Tuesday, February 2, 2010

Christian Peacemaker Teams delegation

For those of you interested in my Human Rights work, I spent two weeks this month in the Israeli Occupied Territory (West Bank/Palestine) on a Christian Peacemaker Teams delegation. I went there in 2002, and I was interested in learning what, if anything, has changed in the past eight year.

My first reactions in Israel/Palestine was that it was, to use Yogi Berra's immortal words, "deja vu all over again." Palestinians are still being dehumanized, humiliated, abused and discriminated against, as they were eight years ago. Israeli settlers are still stealing even more land to build settlements and outposts and beating and harassing Palestinians who dare to interfere. The government continues to refuse building requests, then demolishes homes, electrical lines, cisterns and other things which Palestinians require and build anyway. The police continue to enforce two laws, one for Israelis and the other (not) for the Palestinians. The Army continues to act arbitrarily in humiliating and abusing Palestinians at the ever-present checkpoints, and it continues to raid homes with impunity to demonstrate their arbitrary power over civilians.

One particular item to mention is that settlers in the South Hebron Hills (around At-Tawani) have taken to attacking school children on their way to school. The humanity of people who attack six and eight year olds just because they want to go to school is beyond me. But that is happening. When it began a couple of years ago, CPT accompanied the children, but they too were attacked and beaten (sustaining substantial injuries). As a result, the Army has agreed to accompany children past the dangerous places in the road, which it has done on an erratic basis. Indeed, CPT and Operation Dove (an Italian human rights group also operating there) have frequently called the Army when it did not show up, or it did not wait for the children, or it left them at a place where they were still in danger. This is an ongoing effort.

Despite all of the above, I did detect some slight movement toward recognizing the humanity of Palestinians. B'Tselom, an Israeli human rights group, has supplied video cameras to record events (they jokingly call it "shooting back"), and it publicizes abuses. The Parents' Circle has formed to pair Israeli and Palestinian parents of the victims of violence, to share their mutual grief and see each other as human parents experiencing a mutual tragedy. Breaking the Silence is a group of more than 700 former military who have publicly described their abusive actions as a way to urge the end of Israeli occupation of the West Bank. But even so, there is very little progress. I described that whereas maybe 1% of the Israelis were concerned eight years ago, the percentage is now up to 1.8%.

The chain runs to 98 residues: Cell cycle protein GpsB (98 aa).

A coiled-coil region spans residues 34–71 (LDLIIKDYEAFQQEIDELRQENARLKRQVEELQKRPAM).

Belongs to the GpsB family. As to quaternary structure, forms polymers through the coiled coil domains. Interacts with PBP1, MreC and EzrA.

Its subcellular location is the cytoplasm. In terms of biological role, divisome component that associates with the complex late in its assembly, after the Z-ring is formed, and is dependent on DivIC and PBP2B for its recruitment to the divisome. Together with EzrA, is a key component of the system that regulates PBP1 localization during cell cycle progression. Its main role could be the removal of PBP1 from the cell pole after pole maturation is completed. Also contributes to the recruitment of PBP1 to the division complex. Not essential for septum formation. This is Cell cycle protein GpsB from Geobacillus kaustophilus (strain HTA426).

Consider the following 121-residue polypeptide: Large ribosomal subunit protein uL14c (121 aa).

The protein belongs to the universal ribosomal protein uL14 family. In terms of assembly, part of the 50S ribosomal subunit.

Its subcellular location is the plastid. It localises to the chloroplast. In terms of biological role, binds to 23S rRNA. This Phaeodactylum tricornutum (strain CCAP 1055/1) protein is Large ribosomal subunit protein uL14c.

There is a new Human Rights initiative which is taking place: the BDS Movement. That stands for Boycott, Divestment and Sanctions. For example, people are boycotting L'Oreal and Ahava Dead Sea cosmetics, and other Israeli goods, especially those made in the settlements (which sometimes say they are made in Palestine). Divestment would include Caterpillar, which makes the armored tanks used to demolish Palestinian homes, and Motorola, which manufactures military hardware for the Israeli Army. Sanctions include the fact that high Israeli officials can no longer go to Europe, because arrest warrants are outstanding, charging war crimes in connection with the Occupation and the invasion of Gaza. This is a way for ordinary people to express their displeasure over Israel's policies and practices toward the Palestinians in their midst. For those interested in more information, the website is: http://www.bdsmovement.net or www.bdsmovement.net
I hope you will think about and pray for the people of Israel and Palestine, who are trapped in the stereotypes of the other side, that they might somehow recognize a way to live together without the dehumanizing conditions which now exist in that part of the world. I will be talking to my Church about this, and if you wish, I would be happy to come to your Church to talk about it, or to you and your friends, or to you. I feel that this tragedy must be addressed somehow.

Frank Schneider

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